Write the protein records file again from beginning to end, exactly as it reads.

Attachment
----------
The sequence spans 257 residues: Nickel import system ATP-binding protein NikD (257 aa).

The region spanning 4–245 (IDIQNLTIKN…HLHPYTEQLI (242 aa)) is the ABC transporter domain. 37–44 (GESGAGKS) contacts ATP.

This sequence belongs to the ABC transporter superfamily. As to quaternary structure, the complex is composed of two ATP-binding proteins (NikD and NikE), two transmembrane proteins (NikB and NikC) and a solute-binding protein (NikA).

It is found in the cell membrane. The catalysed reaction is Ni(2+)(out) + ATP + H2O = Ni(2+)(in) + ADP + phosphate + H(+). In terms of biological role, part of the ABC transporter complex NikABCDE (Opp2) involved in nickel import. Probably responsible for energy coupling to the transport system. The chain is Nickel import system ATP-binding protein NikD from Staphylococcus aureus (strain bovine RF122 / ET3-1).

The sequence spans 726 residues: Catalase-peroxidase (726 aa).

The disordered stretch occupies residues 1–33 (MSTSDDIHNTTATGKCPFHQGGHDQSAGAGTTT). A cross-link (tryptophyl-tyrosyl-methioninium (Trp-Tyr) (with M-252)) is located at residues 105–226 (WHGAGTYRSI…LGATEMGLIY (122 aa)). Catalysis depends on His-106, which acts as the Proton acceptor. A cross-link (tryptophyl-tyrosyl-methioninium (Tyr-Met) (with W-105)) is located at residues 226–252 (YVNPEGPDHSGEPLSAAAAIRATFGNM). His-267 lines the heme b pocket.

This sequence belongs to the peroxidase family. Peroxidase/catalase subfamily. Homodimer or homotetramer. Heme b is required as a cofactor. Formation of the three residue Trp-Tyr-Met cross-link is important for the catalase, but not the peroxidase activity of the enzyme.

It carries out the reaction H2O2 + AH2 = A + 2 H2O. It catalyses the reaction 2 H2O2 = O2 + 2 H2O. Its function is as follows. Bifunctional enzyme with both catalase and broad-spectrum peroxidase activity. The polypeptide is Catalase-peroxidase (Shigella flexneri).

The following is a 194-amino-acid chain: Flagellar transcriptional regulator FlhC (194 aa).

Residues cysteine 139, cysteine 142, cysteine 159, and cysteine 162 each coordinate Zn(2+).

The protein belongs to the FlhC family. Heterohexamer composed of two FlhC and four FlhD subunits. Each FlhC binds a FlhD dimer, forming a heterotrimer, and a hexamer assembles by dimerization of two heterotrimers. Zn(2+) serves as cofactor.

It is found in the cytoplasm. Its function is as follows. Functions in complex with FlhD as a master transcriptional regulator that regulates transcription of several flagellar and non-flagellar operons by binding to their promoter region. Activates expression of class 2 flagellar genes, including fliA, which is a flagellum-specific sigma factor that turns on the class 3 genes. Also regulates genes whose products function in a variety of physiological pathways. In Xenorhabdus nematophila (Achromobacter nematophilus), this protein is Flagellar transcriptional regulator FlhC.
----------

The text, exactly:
The sequence spans 257 residues: Nickel import system ATP-binding protein NikD (257 aa).

The region spanning 4–245 (IDIQNLTIKN…HLHPYTEQLI (242 aa)) is the ABC transporter domain. 37–44 (GESGAGKS) contacts ATP.

This sequence belongs to the ABC transporter superfamily. As to quaternary structure, the complex is composed of two ATP-binding proteins (NikD and NikE), two transmembrane proteins (NikB and NikC) and a solute-binding protein (NikA).

It is found in the cell membrane. The catalysed reaction is Ni(2+)(out) + ATP + H2O = Ni(2+)(in) + ADP + phosphate + H(+). In terms of biological role, part of the ABC transporter complex NikABCDE (Opp2) involved in nickel import. Probably responsible for energy coupling to the transport system. The chain is Nickel import system ATP-binding protein NikD from Staphylococcus aureus (strain bovine RF122 / ET3-1).

The sequence spans 726 residues: Catalase-peroxidase (726 aa).

The disordered stretch occupies residues 1–33 (MSTSDDIHNTTATGKCPFHQGGHDQSAGAGTTT). A cross-link (tryptophyl-tyrosyl-methioninium (Trp-Tyr) (with M-252)) is located at residues 105–226 (WHGAGTYRSI…LGATEMGLIY (122 aa)). Catalysis depends on His-106, which acts as the Proton acceptor. A cross-link (tryptophyl-tyrosyl-methioninium (Tyr-Met) (with W-105)) is located at residues 226–252 (YVNPEGPDHSGEPLSAAAAIRATFGNM). His-267 lines the heme b pocket.

This sequence belongs to the peroxidase family. Peroxidase/catalase subfamily. Homodimer or homotetramer. Heme b is required as a cofactor. Formation of the three residue Trp-Tyr-Met cross-link is important for the catalase, but not the peroxidase activity of the enzyme.

It carries out the reaction H2O2 + AH2 = A + 2 H2O. It catalyses the reaction 2 H2O2 = O2 + 2 H2O. Its function is as follows. Bifunctional enzyme with both catalase and broad-spectrum peroxidase activity. The polypeptide is Catalase-peroxidase (Shigella flexneri).

The following is a 194-amino-acid chain: Flagellar transcriptional regulator FlhC (194 aa).

Residues cysteine 139, cysteine 142, cysteine 159, and cysteine 162 each coordinate Zn(2+).

The protein belongs to the FlhC family. Heterohexamer composed of two FlhC and four FlhD subunits. Each FlhC binds a FlhD dimer, forming a heterotrimer, and a hexamer assembles by dimerization of two heterotrimers. Zn(2+) serves as cofactor.

It is found in the cytoplasm. Its function is as follows. Functions in complex with FlhD as a master transcriptional regulator that regulates transcription of several flagellar and non-flagellar operons by binding to their promoter region. Activates expression of class 2 flagellar genes, including fliA, which is a flagellum-specific sigma factor that turns on the class 3 genes. Also regulates genes whose products function in a variety of physiological pathways. In Xenorhabdus nematophila (Achromobacter nematophilus), this protein is Flagellar transcriptional regulator FlhC.